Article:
Ireland officially applied for a rescue package worth tens of billions of dollars from the EU and IMF in a bid to stabilize its banking system and avoid economic meltdown. The exact value of the rescue package isn%u2019t clear. Goldman Sachs Group (GS) estimated that it may total 95 billion euros, ($135 billion), Bloomberg News reported.

Can China Control an Overheating Economy?

As if the Irish debt crisis weren't enough, investors are worried once again about rising inflation in China. But officials in Beijing are quietly building an impressive record of economic management, and some analysts are convinced they can meet the latest challenge.

Eurozone Growth Slows as Austerity Takes Its Toll

Economic growth in the eurozone slowed sharply in the third quarter as austerity measures aimed at cutting budget deficits dented the Continent's recovery. Meanwhile, a growing divergence in the economic performance of EU nations is likely to make it tough for the European Central Bank to set its monetary policy.

BMW Allegedly Blocked Car Sales to Swiss Citizens

Swiss antitrust authorities are investigating BMW for allegedly blocking vehicle sales to Swiss citizens in some parts of Europe. The Swiss Competition Commission said it has information that BMW distribution branches in the European Economic Area are barring sales of BMW and Mini brand vehicles to Swiss citizens, Bloomberg News said.

AstraZeneca, Pozen Near E.U. Approval for Arthritis Drug

AstraZeneca and Pozen announced Monday that their pain reliever Vimovo for the treatment of arthritis had received positive agreement for approval by the 23 E.U. nations. Vimovo is a combination drug that reduces the risk of ulcers for frequent NSAID users.

European Economic Growth Beats Expectations

A strong German economic performance helped drive better-than-expected second-quarter growth in the euro zone. The combined GDP of the currency zone%u2019s 16 countries grew 1% from the first quarter, The Wall Street Journal said. That%u2019s the strongest quarterly performance since 2006, and easily beat the 0.7% forecast by economists surveyed by Dow Jones Newswires.

Rebuilding Greece: 'Strong Start,' but Miles Still to Go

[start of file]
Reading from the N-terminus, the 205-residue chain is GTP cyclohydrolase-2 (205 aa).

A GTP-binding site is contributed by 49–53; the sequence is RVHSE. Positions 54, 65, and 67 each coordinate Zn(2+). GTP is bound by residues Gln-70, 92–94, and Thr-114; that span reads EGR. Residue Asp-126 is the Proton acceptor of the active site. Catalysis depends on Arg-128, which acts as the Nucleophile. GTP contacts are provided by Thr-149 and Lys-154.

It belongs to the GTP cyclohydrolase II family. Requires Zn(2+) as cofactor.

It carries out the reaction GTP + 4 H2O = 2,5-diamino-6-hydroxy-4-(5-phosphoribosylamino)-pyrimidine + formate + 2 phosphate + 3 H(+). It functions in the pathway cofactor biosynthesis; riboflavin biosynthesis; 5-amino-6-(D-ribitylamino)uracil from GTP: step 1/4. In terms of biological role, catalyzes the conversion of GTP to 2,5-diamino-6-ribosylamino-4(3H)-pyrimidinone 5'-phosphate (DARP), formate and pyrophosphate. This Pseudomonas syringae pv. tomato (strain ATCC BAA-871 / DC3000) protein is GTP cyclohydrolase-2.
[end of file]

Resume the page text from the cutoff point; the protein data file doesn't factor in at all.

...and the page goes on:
The EU and the IMF have issued a glowing report card on Greece's reform efforts, but it's clear the country is hardly out of economic danger. Among the threats: Falling GDP, rising prices and the possibility of spiraling into ever-deeper budget cuts to offset falling tax revenue.

Greece Made 'Strong Start' to Austerity Measures, Delegation Says

Greece has made a "strong start" in its austerity program and is on course to receive a 9 billion euro ($11.8 billion) installment of emergency loans, a joint European and IMF delegation said. The Greek government is ahead of schedule in many areas as it battles to reduce its debt levels and budget deficit, the statement from the EU, IMF and European Central Bank delegation said.

Moody's Cuts Portugal's Rating as Debt Soars

Portugal, one of the countries at the heart of the European debt crisis, had its bonds downgraded by Moody's Investors Services Tuesday. The ratings agency warned that the Lisbon government's financial strength will continue to weaken because of heavy indebtedness.

European Central Bank Keeps Rates Low

It may be because of the slowing European economy, the drive for austerity by the continent's national governments, or planned tax increases. But whatever the reasons, the European Central Bank said Thursday it would hold its benchmark interest rate steady at 1%.

Will EU Limits on Banker Bonuses Reduce Risk?

Europe's parliament on Wednesday approved world's toughest limits on bankers' bonuses, a move likely to fuel demands for similar curbs in the United States. But are these measures enough to limit excessive risk-taking at too-big-to-fail financial institutions and avert another meltdown?